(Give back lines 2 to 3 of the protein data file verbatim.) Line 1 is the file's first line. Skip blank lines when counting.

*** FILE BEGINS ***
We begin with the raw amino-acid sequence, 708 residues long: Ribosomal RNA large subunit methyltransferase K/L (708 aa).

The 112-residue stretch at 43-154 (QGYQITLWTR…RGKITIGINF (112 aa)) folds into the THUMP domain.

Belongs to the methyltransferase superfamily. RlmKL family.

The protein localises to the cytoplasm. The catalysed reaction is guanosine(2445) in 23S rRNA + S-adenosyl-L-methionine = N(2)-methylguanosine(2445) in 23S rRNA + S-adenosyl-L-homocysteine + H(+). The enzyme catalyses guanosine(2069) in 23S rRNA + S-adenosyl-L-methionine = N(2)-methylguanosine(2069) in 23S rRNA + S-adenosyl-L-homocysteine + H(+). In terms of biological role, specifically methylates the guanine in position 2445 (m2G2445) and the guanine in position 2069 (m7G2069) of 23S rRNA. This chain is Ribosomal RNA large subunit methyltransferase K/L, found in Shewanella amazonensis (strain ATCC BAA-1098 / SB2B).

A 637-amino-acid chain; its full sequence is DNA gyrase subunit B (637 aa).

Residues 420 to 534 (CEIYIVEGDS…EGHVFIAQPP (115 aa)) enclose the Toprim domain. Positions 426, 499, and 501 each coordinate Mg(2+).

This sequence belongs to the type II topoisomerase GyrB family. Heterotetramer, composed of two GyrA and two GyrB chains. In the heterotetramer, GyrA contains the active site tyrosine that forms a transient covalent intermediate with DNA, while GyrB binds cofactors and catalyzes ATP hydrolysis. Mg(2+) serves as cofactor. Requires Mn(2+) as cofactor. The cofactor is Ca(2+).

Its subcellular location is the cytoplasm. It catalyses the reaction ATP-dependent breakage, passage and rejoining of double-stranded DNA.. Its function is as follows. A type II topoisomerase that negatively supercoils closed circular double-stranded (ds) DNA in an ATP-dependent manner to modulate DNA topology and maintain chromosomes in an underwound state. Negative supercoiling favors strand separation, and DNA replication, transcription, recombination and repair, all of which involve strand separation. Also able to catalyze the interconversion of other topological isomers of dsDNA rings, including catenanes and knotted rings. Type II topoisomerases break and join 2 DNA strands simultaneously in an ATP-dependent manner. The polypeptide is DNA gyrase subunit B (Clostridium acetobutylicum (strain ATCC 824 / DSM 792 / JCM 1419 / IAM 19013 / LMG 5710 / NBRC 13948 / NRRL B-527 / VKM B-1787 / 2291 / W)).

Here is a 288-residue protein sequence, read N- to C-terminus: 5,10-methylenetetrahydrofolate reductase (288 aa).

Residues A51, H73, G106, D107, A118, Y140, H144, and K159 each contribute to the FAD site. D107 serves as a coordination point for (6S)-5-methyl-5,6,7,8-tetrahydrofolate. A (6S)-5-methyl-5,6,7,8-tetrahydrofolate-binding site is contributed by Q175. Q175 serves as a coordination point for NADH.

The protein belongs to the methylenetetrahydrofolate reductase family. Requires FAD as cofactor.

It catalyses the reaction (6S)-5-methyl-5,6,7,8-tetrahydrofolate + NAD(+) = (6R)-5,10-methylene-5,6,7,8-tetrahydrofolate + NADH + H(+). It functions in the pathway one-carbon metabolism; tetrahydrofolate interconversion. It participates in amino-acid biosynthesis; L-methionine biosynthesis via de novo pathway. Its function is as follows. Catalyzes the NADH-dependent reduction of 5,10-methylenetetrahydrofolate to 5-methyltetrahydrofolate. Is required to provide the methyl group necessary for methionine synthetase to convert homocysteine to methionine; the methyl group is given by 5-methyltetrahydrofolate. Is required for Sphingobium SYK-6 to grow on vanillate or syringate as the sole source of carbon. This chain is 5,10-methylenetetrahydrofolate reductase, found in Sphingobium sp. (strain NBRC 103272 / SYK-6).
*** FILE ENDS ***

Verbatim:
The 112-residue stretch at 43-154 (QGYQITLWTR…RGKITIGINF (112 aa)) folds into the THUMP domain.

Belongs to the methyltransferase superfamily. RlmKL family.